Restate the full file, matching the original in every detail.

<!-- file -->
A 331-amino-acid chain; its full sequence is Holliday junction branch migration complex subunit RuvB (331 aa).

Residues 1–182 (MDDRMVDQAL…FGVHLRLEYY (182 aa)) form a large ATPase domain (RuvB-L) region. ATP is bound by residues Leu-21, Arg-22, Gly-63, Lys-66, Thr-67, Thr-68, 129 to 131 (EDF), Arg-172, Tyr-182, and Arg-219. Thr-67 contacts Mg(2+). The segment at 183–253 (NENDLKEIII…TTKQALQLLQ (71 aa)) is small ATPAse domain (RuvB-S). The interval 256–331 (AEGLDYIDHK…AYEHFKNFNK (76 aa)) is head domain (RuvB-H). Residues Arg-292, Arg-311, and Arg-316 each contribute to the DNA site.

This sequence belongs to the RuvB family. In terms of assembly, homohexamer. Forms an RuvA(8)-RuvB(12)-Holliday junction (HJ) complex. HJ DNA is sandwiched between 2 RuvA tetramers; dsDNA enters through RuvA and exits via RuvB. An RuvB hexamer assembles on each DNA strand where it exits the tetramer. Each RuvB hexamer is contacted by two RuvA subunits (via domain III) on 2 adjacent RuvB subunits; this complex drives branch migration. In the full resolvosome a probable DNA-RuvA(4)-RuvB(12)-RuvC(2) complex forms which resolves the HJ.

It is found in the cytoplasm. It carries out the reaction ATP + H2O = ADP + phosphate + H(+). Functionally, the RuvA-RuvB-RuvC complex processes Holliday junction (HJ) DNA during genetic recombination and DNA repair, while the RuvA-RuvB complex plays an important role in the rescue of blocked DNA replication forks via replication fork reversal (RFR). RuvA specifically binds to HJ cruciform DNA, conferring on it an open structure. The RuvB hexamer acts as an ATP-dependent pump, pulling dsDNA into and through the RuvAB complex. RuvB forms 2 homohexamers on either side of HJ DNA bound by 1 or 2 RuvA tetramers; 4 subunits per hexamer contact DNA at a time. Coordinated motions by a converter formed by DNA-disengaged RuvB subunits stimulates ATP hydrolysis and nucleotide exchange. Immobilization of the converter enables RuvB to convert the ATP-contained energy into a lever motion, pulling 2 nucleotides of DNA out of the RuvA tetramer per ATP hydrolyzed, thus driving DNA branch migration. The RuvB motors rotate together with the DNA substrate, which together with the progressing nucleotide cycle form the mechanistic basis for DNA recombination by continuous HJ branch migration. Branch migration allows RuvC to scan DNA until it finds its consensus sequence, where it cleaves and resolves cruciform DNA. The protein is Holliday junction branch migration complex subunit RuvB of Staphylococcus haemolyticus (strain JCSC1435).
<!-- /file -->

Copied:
A 331-amino-acid chain; its full sequence is Holliday junction branch migration complex subunit RuvB (331 aa).

Residues 1–182 (MDDRMVDQAL…FGVHLRLEYY (182 aa)) form a large ATPase domain (RuvB-L) region. ATP is bound by residues Leu-21, Arg-22, Gly-63, Lys-66, Thr-67, Thr-68, 129 to 131 (EDF), Arg-172, Tyr-182, and Arg-219. Thr-67 contacts Mg(2+). The segment at 183–253 (NENDLKEIII…TTKQALQLLQ (71 aa)) is small ATPAse domain (RuvB-S). The interval 256–331 (AEGLDYIDHK…AYEHFKNFNK (76 aa)) is head domain (RuvB-H). Residues Arg-292, Arg-311, and Arg-316 each contribute to the DNA site.

This sequence belongs to the RuvB family. In terms of assembly, homohexamer. Forms an RuvA(8)-RuvB(12)-Holliday junction (HJ) complex. HJ DNA is sandwiched between 2 RuvA tetramers; dsDNA enters through RuvA and exits via RuvB. An RuvB hexamer assembles on each DNA strand where it exits the tetramer. Each RuvB hexamer is contacted by two RuvA subunits (via domain III) on 2 adjacent RuvB subunits; this complex drives branch migration. In the full resolvosome a probable DNA-RuvA(4)-RuvB(12)-RuvC(2) complex forms which resolves the HJ.

It is found in the cytoplasm. It carries out the reaction ATP + H2O = ADP + phosphate + H(+). Functionally, the RuvA-RuvB-RuvC complex processes Holliday junction (HJ) DNA during genetic recombination and DNA repair, while the RuvA-RuvB complex plays an important role in the rescue of blocked DNA replication forks via replication fork reversal (RFR). RuvA specifically binds to HJ cruciform DNA, conferring on it an open structure. The RuvB hexamer acts as an ATP-dependent pump, pulling dsDNA into and through the RuvAB complex. RuvB forms 2 homohexamers on either side of HJ DNA bound by 1 or 2 RuvA tetramers; 4 subunits per hexamer contact DNA at a time. Coordinated motions by a converter formed by DNA-disengaged RuvB subunits stimulates ATP hydrolysis and nucleotide exchange. Immobilization of the converter enables RuvB to convert the ATP-contained energy into a lever motion, pulling 2 nucleotides of DNA out of the RuvA tetramer per ATP hydrolyzed, thus driving DNA branch migration. The RuvB motors rotate together with the DNA substrate, which together with the progressing nucleotide cycle form the mechanistic basis for DNA recombination by continuous HJ branch migration. Branch migration allows RuvC to scan DNA until it finds its consensus sequence, where it cleaves and resolves cruciform DNA. The protein is Holliday junction branch migration complex subunit RuvB of Staphylococcus haemolyticus (strain JCSC1435).